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We’ve compiled a list of the 100 most commonly asked questions we have received on the federal Fair Labor Standards Act (FLSA) overtime regulations.
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This report, "Top 100 FLSA Q&As", is designed to provide you with an examination of the federal FLSA overtime regulations in Q&A format, including valuable tips for bringing your workplace into compliance in an affordable manner.

At the end of the report, you will find a list of state resources on wage and hour issues. This report includes practical advice on topics such as:
  • FLSA Coverage: How FLSA regulations apply to all employers and any specific exemptions from the overtime requirements
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June 29, 2012
The Demise of the Defined Benefit Plan? Depends on Whom You Ask

The defined benefit plan is becoming a little like the wild tiger — a little scary, possessing a certain elegant beauty, and possibly threatened with extinction. But ask someone who works with these plans, particularly in the smallest employer market, and you’ll find that (unlike the wild tiger) the defined benefit plan is thriving.

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According to the Employee Benefit Research Institute, just 3% of private sector American workers participated in only a defined benefit pension plan in 2008, down from 28% in 1979. The reasons are many, ranging from fear of commitment to required contributions to a changing employer mindset. In 1978, Internal Revenue Code Section 401(k) was enacted, just at a time when a shift was taking place, away from the paternalism of past decades.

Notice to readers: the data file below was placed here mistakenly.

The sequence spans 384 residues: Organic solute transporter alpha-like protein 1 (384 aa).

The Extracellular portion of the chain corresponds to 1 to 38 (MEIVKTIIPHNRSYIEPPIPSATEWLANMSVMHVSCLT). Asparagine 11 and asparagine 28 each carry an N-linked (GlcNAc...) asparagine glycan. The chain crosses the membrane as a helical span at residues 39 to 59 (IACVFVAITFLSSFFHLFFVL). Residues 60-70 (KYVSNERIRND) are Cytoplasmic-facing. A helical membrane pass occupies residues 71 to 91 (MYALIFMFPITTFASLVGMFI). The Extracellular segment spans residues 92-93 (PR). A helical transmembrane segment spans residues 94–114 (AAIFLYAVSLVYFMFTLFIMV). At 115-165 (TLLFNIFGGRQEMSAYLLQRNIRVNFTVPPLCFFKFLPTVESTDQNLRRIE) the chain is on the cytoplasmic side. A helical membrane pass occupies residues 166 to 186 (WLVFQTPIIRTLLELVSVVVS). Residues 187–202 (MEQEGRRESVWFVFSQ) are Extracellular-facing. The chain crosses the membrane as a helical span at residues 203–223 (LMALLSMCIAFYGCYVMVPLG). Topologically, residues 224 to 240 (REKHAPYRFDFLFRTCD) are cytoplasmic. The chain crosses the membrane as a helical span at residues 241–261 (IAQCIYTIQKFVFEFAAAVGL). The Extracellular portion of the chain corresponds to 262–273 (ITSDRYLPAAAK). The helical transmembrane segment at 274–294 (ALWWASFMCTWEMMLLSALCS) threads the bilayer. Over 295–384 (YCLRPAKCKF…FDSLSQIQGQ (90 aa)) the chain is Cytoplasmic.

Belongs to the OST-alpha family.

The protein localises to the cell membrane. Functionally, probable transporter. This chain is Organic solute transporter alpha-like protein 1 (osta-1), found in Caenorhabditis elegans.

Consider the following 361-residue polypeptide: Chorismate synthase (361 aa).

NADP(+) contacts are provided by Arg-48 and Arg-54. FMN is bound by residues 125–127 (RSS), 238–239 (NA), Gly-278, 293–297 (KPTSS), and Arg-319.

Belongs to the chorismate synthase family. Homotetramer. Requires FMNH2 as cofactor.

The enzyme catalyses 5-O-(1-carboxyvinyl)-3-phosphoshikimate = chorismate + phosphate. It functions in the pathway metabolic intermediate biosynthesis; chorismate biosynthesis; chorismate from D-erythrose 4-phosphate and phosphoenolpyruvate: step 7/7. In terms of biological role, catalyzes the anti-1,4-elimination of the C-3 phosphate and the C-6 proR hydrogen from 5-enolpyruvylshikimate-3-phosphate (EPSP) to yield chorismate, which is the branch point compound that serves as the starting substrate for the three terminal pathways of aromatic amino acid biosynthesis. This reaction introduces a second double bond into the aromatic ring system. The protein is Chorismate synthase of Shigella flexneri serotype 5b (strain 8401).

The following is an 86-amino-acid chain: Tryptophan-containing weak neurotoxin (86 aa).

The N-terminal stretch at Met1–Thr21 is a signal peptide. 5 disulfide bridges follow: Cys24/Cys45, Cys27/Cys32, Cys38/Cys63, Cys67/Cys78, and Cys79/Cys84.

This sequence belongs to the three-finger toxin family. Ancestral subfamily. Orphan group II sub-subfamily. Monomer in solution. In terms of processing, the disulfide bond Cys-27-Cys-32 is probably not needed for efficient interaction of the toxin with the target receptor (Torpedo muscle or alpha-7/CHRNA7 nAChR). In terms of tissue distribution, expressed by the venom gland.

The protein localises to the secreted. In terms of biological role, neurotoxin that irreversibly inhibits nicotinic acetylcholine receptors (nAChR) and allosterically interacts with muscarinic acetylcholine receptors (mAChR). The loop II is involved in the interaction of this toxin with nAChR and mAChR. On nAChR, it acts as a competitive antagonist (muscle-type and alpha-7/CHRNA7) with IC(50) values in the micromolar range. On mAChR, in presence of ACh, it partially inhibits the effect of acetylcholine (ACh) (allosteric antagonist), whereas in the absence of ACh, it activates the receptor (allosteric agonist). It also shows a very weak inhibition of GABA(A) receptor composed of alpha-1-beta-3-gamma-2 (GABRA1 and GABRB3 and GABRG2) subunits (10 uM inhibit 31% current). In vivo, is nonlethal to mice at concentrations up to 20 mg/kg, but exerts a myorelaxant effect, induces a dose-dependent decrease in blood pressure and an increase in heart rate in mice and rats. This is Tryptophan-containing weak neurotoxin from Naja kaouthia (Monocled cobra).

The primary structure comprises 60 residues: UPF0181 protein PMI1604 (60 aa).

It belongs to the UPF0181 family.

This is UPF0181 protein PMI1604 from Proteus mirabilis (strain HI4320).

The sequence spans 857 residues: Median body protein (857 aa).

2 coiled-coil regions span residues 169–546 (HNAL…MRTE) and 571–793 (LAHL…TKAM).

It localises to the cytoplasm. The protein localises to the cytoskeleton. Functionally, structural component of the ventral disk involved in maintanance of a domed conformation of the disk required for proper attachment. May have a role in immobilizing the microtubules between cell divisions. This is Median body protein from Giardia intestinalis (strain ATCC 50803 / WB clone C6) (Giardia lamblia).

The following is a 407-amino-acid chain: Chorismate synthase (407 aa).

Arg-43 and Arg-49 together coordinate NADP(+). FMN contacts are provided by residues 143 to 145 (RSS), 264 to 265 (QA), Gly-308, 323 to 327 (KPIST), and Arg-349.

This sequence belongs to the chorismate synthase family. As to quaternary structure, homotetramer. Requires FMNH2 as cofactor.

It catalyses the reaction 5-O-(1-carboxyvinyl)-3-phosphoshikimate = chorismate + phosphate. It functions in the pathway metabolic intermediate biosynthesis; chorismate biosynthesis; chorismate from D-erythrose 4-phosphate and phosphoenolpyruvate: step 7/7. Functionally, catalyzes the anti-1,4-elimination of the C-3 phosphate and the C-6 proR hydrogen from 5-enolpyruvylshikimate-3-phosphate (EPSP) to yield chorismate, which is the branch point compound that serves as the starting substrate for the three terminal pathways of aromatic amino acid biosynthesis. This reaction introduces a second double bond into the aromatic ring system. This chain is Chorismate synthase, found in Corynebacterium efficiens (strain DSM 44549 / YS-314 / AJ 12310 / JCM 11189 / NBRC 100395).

Employers jumped on the bandwagon of a plan with the rationale that employees are not children; treat them like adults and let them invest retirement money on their own. (This thinking extended to health care, too, but that’s a topic for another day).

According to Karen Shapiro, CEO of Dedicated Defined Benefits Services (, the defined benefit plan is alive and well — at least among professionals in private practice.

“These plans serve a specific purpose for a specific group of people,” she says. “These are often professionals who want to contribute as much as they can to a qualified plan in the last few years before they retire. In general, people who earn around $100,000 per year from their own business with five or fewer employees, as a professional, like a physician or an architect, or from a side business even if they are employed by someone else, can really benefit from a defined benefit plan. Not only can they add to their retirement, the plans also allow them to reap tax benefits for their business.”

While most people do not fall into the category of $100,000 or more earners with their own business, many do.

Shapiro says Dedicated Defined Benefit Service’s plan sponsors are often consultants, married business partners, medical professionals, and other high earners with a few lower paid employees. Sometimes, the client has been unable to contribute as much as he or she would like to their defined contribution plan.

“The internal revenue code allows for higher maximum contributions to a defined benefit plan, or a defined benefit plan plus a defined contribution plan, than for a defined contribution plan alone,” Shapiro says. With a defined benefit plan, plan sponsors may be able to contribute as much as $125,000 per year, for example, resulting in accumulations in the plan of possibly $1,000,000 to $2,000,000 in five to ten years.